Some people may think that childbirth classes are only useful if you are planning an unmedicated ("natural") birth, but here's the truth: even if you are planning to accept pain medication "as soon as I can have it, please and thank you!" it is unlikely that your birth will be a pain-free experience. You may find that there is a lot more discomfort than you were expecting, and the anxiety and tension that often accompanies being in an unfamiliar situation will increase that discomfort. The comfort and coping techniques you learn in your childbirth class will be useful in a variety of circumstances in a hospital setting. Especially while you're waiting for and getting your epidural.

You also want to make sure your information is accurate and unbiased. A lot of the online information...well, you can't really be sure it's factual and based on good evidence or if it's based on someone's opinions. There's a lot of junk to sift through.

What kind of childbirth preparation is available?

A childbirth class series meets several times over regular intervals (for example, a two-hour class every week for 6 weeks.) You will find this kind of class offered by certified childbirth educators (such as Lamaze or Bradley), midwives, doulas, and some hospitals or birth centers.

A disadvantage of a series of childbirth classes is the time you will have to set aside time for the classes. For the introverts among us--you'll have to be around other people. But there are some advantages of signing up for a class series.
You will have time to absorb the materials. Each week, as you recap what you already learned before moving on to the new material, you absorb a little more and remember more.
Ideally, your class should be one where you are actively participating--asking questions, discussing, participating in learning activities, and practicing. Actively participating will help you retain the information.
For relaxation exercises and comfort techniques, we recommend practicing so that when the time comes, you and your partner will already know what to do. The first couple times you try the techniques, it may feel awkward! After you go home and practice, then come back the next week and do them again in front of your instructor, you'll begin to feel more confident, and they will become more natural to you. That's the idea.
As you are reflecting back on what you learned the previous week, you will probably have more questions. You can write them down and bring them to the next class for discussion.
In a class with other couples, you may hear questions you hadn't thought of, and these variety of questions usually open the door for some great discussions.
Seeing the same couples over the course of a few weeks may help you to make new friends!

A one-day class may be taught at a local hospital or birth center, by a childbirth educator, a midwife, or a doula. These classes are easier to fit into a busy schedule. A hospital class will usually include a tour of the hospital and information on that particular hospital's policies and routines, which can reduce stress when it's time to check in.
Some childbirth educators offer private classes in your own home. Private, in-home classes also offer a more relaxed, personal setting for those who would rather not participate in a class with other couples.
A disadvantage of a one-day class is that, although you'll get information, it likely will be a condensed version rather than comprehensive information.
You may retain less than you would learning the material over time. You may not have time to practice comfort techniques and may forget them when the time comes.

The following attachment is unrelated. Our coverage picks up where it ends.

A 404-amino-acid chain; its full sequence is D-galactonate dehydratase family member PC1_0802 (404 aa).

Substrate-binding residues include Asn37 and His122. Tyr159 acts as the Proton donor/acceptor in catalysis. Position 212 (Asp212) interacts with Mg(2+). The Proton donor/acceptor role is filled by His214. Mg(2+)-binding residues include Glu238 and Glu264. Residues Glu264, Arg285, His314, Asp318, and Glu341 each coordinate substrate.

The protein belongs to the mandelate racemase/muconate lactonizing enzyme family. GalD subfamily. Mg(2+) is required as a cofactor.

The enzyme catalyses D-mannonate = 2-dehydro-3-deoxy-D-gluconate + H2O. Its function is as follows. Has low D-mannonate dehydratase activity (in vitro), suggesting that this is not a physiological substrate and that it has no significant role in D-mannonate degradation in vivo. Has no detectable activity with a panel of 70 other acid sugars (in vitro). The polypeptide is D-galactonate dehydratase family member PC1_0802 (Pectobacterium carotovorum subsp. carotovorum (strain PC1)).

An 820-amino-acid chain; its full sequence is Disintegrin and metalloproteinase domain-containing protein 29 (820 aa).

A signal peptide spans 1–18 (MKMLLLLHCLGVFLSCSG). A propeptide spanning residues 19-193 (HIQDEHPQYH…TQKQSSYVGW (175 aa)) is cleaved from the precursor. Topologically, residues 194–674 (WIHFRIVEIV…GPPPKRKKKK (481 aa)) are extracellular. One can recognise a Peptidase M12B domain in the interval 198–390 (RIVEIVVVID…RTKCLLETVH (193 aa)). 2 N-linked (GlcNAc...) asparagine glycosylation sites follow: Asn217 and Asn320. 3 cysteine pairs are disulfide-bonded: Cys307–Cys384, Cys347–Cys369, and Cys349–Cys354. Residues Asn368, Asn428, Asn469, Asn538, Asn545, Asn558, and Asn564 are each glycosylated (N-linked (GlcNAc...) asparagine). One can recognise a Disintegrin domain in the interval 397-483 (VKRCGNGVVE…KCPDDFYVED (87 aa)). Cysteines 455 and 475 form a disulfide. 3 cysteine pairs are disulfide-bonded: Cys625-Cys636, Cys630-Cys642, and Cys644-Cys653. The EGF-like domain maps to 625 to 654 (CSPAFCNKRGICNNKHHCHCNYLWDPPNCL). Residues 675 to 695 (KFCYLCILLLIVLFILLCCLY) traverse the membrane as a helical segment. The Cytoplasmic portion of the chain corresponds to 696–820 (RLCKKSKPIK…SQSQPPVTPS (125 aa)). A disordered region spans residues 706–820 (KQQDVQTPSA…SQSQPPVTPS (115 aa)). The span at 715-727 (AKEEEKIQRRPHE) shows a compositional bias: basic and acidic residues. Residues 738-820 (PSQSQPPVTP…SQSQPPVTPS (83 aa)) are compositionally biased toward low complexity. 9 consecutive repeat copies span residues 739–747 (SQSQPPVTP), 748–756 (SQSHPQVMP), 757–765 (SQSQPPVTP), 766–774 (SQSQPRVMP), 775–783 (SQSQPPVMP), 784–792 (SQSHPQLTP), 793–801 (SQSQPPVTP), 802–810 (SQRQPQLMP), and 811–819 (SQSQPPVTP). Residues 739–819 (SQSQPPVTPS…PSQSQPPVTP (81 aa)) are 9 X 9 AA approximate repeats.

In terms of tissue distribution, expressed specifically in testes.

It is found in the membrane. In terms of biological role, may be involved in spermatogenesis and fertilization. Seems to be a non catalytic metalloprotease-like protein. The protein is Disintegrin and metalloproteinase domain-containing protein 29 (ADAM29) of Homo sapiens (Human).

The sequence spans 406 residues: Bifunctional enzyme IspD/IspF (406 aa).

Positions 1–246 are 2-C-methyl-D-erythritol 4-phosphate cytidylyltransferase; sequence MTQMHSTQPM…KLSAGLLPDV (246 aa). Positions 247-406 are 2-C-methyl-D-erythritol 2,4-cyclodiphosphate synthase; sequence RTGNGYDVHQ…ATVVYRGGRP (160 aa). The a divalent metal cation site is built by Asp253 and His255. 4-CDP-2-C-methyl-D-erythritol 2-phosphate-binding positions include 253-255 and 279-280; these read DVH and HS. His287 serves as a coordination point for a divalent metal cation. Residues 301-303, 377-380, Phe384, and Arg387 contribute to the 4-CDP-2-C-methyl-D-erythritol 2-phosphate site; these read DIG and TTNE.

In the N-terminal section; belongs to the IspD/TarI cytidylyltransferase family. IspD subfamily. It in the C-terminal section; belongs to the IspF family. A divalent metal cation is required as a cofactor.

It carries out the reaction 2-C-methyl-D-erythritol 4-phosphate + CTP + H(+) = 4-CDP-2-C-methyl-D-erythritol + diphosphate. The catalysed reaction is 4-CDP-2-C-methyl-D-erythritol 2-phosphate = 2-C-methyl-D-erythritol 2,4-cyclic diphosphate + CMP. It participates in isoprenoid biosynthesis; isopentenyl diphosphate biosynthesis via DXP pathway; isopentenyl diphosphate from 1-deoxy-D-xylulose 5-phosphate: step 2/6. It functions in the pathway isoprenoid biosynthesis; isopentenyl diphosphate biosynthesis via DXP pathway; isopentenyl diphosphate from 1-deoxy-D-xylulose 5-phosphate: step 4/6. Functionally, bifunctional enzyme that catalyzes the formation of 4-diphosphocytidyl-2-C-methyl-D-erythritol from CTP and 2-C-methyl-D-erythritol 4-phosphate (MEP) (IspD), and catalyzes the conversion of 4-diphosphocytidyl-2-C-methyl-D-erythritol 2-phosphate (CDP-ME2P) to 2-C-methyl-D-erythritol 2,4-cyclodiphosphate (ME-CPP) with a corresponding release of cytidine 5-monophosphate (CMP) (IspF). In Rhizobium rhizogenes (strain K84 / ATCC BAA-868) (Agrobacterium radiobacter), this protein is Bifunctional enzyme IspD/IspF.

Online classes, such as Birth Boot Camp offer a variety of options to customize your experience and work at your own pace, making it very convenient for busy families.
Some people do very well learning from videos, and if you are motivated, this may be ideal for you.
The disadvantage is not having face-to-face, hands-on guidance, particularly with comfort techniques. Also, nobody is holding you accountable for attending, and there is a lot of material to get through...are you sure you'll complete it?

If you would like more information on childbirth class options, such as what sort of educators, classes, or in-home options are available in your area, feel free to email orcall/text me.

Sunday, February 4, 2018


 NORA is an infusion we recommend to our pregnant clients, made from a blend of nettle leaf, oatstraw, red raspberry leaf, and alfalfa. This delicious infusion will help keep you hydrated, nourished, and may help with some of common minor discomforts of pregnancy. We recommend drinking a quart daily, beginning in the second trimester of pregnancy and continuing while you are breastfeeding.

 Stinging Nettle Leaf (Urtica dioica) is one of the most nutritious plants, containing calcium, potassium, protein, beta carotene, trace minerals, iron, and vitamins A, C, D, and K. It is used as a blood builder to treat anemia and promote circulation, to increase milk supply, and decrease menstrual bleeding or bleeding after childbirth.

Oatstraw (Avena sativa) is one of my favorite herbs. Not only is it very nourishing, it is calming and mood-stabilizing. Prepared as an infusion, it provides protein, is high in B vitamins (except B12), calcium, magnesium, and contains all macro- and trace-minerals in high amounts. Plus, it has a pleasant, mellow taste.

 Red Raspberry Leaf (Rubus idaeus) contains vitamins C, E, B2, B3, calcium, zinc, selenium, phosphorus, potassium, and iron. It is used to tone the uterus and ease uterine spasms. It is said to make uterine contractions more effective, and to increase breastmilk. It also promotes healthy bones, nails, teeth, and skin.

Alfalfa (Medicago sativa) contains a wide variety of minerals including iron, calcium, magnesium, phosphorus, sulfur, chlorine, sodium, potassium, silicon, and trace elements. It is also a good source of Vitamin E, Vitamin C, Vitamin K, and protein. It is said to cleanse the blood, aid in blood clotting, alleviate allergies, aid with digestion, promote healthy bones and teeth, help with headaches, and soothe sore joints. It is nicknamed “the father of all foods.”

To make an infusion, mix 2 parts Nettle and Red Raspberry Leaf to 1 part Oatstraw and Alfalfa. Place about an ounce of the herb mixture in a quart Mason jar, pour boiled water over the herbs, cap tightly and let sit at least 4 hours to overnight. Then strain the herbs and drink over the course of the day. Add a little honey, if you like.

Deb generously provides NORA to all our homebirth clients. If you want to order some for yourself, all these herbs are available online through Mountain Rose Herbs, Frontier, or even on Amazon.